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Design Of A New Liquid Liquid Hydrocyclone Geometry Engineering Essay

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Published: Mon, 5 Dec 2016

Abstract

A Liquid to Liquid hydrocyclone is a static machine that use centrifugal force and apply it on the liquid mixture which will make the separation of heavy and between the mixture components (light and heavy components) of this liquid.

A Liquid to Liquid hydrocyclone will normally consist of the three parts

Cylindrical section

Conical base

The angle

The key difference between the centrifuges and Liquid to Liquid Hydrocyclones that the Hydrocyclones are passive separators where it capable to apply the modest amounts of centrifugal force, but the centrifuges are called dynamic separators which are generally able to concern more centrifugal force than The Hydrocyclones. Another difference between hydroclones and centrifuges devices is the cost where the Centrifuges are expensive machines because its often need sophisticated control but the Hydrocyclones doesn’t contain moving parts and it usually doesn’t contain controls systems and because of this it at all so they are lesser cost devices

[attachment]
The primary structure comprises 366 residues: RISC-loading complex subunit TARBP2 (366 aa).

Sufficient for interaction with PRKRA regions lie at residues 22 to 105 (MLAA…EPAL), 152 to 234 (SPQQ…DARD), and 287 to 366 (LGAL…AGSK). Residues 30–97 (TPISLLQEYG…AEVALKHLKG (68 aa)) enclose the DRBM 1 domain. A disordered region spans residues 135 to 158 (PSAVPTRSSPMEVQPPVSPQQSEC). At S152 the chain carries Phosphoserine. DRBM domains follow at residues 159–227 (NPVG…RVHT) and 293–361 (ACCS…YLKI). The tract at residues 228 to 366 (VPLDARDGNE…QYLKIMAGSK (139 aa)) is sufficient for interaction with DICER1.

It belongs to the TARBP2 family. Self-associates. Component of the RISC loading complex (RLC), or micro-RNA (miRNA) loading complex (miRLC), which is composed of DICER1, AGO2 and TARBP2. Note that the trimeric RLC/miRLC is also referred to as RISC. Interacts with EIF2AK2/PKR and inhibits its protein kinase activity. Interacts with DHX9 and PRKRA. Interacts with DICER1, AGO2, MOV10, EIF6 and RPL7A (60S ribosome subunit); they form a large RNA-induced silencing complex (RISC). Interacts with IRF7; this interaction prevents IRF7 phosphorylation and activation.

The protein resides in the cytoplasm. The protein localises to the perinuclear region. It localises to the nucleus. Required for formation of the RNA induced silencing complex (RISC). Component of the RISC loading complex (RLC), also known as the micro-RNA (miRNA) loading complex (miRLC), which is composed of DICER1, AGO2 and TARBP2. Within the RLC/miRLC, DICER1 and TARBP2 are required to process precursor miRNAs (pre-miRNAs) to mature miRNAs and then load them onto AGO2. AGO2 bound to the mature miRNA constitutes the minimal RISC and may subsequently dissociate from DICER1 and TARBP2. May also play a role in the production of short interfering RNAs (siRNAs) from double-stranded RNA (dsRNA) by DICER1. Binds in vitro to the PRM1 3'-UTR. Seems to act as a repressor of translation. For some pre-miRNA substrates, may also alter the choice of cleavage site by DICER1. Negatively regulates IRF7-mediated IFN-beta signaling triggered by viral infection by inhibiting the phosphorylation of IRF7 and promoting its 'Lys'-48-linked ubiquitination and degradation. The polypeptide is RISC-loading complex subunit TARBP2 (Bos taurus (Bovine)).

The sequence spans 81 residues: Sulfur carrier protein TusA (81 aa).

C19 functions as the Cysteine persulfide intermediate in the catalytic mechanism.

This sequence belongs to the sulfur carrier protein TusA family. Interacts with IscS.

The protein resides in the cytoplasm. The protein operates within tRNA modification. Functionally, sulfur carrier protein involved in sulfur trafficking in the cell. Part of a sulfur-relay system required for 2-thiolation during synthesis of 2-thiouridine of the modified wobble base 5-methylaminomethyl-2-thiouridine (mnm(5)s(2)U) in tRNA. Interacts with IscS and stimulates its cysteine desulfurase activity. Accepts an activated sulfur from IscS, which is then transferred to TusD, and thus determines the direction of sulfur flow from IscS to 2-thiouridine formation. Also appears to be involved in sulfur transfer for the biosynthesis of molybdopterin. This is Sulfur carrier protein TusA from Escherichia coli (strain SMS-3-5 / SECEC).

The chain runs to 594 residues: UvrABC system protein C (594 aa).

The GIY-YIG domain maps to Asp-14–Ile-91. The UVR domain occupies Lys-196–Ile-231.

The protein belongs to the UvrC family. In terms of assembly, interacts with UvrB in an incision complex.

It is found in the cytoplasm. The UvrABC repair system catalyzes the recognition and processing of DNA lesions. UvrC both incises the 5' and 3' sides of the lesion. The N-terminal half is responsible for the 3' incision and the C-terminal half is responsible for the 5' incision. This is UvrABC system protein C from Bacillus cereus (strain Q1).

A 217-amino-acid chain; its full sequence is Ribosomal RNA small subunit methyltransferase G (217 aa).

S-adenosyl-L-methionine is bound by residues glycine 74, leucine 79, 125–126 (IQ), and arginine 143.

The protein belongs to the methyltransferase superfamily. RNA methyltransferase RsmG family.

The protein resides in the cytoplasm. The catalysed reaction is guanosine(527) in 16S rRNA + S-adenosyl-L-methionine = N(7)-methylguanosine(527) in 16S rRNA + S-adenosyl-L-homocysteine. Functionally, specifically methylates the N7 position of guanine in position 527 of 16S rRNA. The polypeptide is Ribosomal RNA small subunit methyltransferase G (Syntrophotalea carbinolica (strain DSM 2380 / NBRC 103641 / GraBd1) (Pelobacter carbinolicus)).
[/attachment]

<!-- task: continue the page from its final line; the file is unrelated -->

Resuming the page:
There are any types of a hydrocyclone where it could be used to separate solids from liquids or to separate liquids of unlike density.

This project aims to Make and generate new design for liquid/liquid hydrocyclone to use it in the process of separation of light dispersed phases to overcome all disadvantageous of the old designs of similar systems the features and benefits of this design are to include a compact design with high efficiency with construction materials that provide superior corrosion and erosion resistance for longer design life.

CHAPTER 1:

INTRODUCTION

Introduction

A Liquid to Liquid hydrocyclone is a static machine that use centrifugal force and apply it on the liquid mixture which will make the separation of heavy and between the mixture components (light and heavy components) of this liquid.

A Liquid to Liquid hydrocyclone will normally consist of the below three parts (see figure 1)

Cylindrical section

Conical base

The angle

DSeriesCyclone3 2

Figure : Diagrams of a Hydrocyclones

The key difference between the centrifuges and Liquid to Liquid Hydrocyclones that the Hydrocyclones are passive separators where it capable to apply the modest amounts of centrifugal force, but the centrifuges are called dynamic separators which are usually able to concern more centrifugal force than The Hydrocyclones. Another difference between hydroclones and centrifuges devices is the cost where the Centrifuges are expensive machines because its often need sophisticated control but the Hydrocyclones doesn’t contain moving parts and it usually doesn’t contain controls systems and because of this it at all so they are lesser cost devices